This is the last posting from Ontario. We have been following Brian Hedley's Toronto to Montreal route (see sidebar), and we really can't say enough great things about it. Canada's definition of a bike path is much different than mine - sometimes it means 2 inches wide dirt path through overgrown shrubs or 2 inches deep gravel. Brian's step-by-step guide leads you around the mountain bike stuff for your touring pleasure, while still saving some pleasant surprises. So, thanks, Doug at Boulevard Bikes for passing it on. When I log off, we will go straight to the Ontario/Quebec border, then it's Montreal tomorrow. Sorry we haven't been posting, but we've been having some trouble locating public libraries for free internet and there was a holiday. We have much to report. Gene, got your comment and I'm working on a list of "how-to bike tour" for ya! Thanks for subscribing! See you all soon, melissa & meg

Wednesday, July 30, 2008


So Canada is lovely, toronto is a very cool and environmentally aware city, and there are an astounding number of cyclists here. We have much to report, including Blackie, Cedars (the most amazing gay campground *ever*), and an adventure at the toronto bicycle network workshop/co-operative, but we're on a hostel computer and must dash. Suffice to say we're tan and tired and enjoying our adventure, and we'll tell you more very soon.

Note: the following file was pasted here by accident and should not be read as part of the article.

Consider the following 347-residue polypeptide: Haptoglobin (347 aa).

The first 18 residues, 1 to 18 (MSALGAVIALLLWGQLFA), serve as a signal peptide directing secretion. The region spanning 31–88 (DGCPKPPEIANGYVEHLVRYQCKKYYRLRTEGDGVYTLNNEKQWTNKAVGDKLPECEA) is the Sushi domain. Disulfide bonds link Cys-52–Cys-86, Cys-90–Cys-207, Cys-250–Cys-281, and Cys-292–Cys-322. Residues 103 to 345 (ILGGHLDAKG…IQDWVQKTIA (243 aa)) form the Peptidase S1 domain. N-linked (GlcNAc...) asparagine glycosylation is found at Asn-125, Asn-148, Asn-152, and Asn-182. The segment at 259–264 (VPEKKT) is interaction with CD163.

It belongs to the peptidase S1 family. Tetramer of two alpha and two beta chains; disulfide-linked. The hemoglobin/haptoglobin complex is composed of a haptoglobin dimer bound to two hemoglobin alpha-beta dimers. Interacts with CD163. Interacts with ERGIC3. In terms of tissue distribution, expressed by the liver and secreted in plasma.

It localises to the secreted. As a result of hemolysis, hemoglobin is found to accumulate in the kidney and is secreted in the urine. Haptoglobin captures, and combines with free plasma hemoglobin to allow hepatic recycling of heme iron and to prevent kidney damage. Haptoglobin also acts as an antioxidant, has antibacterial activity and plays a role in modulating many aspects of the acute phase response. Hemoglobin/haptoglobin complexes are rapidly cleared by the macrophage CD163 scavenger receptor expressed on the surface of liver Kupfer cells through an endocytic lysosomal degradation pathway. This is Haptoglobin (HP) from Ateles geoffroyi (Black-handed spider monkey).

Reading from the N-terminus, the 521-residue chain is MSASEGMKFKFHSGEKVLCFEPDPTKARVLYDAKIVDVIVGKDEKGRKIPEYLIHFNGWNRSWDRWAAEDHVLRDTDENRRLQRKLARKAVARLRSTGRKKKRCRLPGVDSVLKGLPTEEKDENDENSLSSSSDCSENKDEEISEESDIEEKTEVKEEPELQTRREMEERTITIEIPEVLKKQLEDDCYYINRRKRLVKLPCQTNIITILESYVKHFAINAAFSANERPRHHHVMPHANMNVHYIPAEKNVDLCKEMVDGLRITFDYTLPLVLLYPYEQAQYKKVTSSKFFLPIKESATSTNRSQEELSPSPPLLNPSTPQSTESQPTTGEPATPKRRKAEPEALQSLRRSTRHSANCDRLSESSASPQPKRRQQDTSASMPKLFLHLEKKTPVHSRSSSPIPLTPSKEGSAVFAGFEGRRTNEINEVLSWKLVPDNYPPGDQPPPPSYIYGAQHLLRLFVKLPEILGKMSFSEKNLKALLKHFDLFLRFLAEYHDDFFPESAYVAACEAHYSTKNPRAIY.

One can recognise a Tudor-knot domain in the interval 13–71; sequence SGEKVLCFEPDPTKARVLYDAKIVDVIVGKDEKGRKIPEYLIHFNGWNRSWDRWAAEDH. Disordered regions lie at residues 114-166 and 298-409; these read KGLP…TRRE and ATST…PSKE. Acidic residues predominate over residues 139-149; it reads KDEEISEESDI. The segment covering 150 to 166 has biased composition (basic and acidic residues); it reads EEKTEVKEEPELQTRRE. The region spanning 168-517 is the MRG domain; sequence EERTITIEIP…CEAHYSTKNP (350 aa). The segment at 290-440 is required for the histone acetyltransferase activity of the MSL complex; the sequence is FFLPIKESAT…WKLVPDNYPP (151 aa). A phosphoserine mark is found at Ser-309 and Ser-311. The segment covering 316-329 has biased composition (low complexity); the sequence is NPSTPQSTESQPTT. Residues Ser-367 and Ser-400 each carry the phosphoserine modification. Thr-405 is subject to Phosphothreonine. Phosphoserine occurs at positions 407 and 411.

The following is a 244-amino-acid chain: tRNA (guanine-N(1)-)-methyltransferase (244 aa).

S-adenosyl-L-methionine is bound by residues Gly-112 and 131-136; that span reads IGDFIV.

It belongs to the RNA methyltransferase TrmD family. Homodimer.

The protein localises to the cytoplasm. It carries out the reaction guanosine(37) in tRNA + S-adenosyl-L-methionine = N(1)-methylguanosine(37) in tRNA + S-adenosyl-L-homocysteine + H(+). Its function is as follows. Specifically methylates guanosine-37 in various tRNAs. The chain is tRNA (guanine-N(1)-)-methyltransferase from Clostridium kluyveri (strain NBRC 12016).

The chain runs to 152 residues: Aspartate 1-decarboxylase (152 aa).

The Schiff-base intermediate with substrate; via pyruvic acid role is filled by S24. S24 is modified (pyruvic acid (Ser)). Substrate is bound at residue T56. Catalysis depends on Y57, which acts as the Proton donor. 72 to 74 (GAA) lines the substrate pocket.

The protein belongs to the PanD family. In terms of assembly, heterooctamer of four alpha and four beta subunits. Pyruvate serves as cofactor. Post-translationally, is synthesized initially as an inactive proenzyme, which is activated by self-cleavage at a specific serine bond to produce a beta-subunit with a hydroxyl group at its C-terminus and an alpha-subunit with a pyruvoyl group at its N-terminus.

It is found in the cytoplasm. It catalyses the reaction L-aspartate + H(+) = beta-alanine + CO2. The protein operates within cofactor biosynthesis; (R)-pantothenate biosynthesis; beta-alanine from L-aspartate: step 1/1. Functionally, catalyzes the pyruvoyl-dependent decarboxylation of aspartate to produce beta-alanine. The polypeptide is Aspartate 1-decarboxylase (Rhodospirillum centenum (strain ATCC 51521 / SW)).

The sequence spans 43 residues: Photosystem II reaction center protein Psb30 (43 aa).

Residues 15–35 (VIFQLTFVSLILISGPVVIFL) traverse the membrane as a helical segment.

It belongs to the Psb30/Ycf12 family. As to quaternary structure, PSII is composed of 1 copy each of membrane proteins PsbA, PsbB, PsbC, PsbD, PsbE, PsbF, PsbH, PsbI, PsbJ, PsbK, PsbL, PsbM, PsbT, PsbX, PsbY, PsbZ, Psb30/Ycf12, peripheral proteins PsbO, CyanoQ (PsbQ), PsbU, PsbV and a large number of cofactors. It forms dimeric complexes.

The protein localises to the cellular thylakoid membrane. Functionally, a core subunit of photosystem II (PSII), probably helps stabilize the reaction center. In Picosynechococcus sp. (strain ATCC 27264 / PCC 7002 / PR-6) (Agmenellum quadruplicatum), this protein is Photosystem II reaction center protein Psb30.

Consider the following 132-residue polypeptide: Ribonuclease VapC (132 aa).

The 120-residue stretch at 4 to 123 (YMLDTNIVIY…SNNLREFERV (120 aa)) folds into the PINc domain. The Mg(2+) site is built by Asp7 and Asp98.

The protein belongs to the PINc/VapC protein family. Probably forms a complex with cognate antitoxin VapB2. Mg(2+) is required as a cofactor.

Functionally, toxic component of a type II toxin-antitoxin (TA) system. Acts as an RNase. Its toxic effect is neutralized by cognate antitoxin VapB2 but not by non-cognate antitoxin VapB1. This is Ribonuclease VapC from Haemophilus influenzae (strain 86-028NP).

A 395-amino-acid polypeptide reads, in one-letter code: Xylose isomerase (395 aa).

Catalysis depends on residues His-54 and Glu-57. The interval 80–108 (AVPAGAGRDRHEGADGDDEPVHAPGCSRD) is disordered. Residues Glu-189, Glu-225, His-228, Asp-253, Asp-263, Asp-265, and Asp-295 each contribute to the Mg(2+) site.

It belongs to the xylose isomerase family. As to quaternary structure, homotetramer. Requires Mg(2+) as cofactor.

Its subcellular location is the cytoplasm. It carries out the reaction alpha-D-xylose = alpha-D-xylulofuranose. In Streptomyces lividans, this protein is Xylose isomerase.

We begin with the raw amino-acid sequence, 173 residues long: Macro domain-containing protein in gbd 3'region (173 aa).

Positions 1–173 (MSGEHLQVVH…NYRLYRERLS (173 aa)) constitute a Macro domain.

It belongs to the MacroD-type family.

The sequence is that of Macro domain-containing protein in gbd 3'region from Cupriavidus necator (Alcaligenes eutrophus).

meg & melissa

Friday, July 25, 2008

Day 13: Put Another Dime in the Jukebox Baby

We have stumbled into the quirky little town of London, Ontario along the Thames River. A daily farmer's market, historical monuments and used book stores. Satisfactory, but is there anything fun to do? By some gross oversight, minor-leaguer Sammy Hagar (the Who? Eagles?) was billed as the headliner of a festival sponsored by a classic rock station. Luckily, I opened a paper that gave us the real news. Joan Jett, people. THE Joan Jett, as in my favorite version of Crimson and Clover, ba bum bum bum ba ba. Our mullets weren't long enough to get in, so we sat in the adjacent park and waited patiently through the opening bands, Megan with her Booker Award book and I with my Proust. Finally, the time came to climb a tree to see the crown of her head bopping over the tops of outhouses. Ms. Jett really gives you something to look forward to turning 50. We tried stalking her at her hotel later that night, but only ran into members of the band and the long hair guy from Skid Row.

Wednesday, July 23, 2008

Things I have learned, Meg's vol. 1

Oh, bike road trip = learning experience.

Notes others may profit from:
*don't pack dry lentils. Waste of weight and labor. (I over-estimated my willingness to cook.)
*do pack Trader Joe's boil-in-bag indian meals. yum. fast. win/win.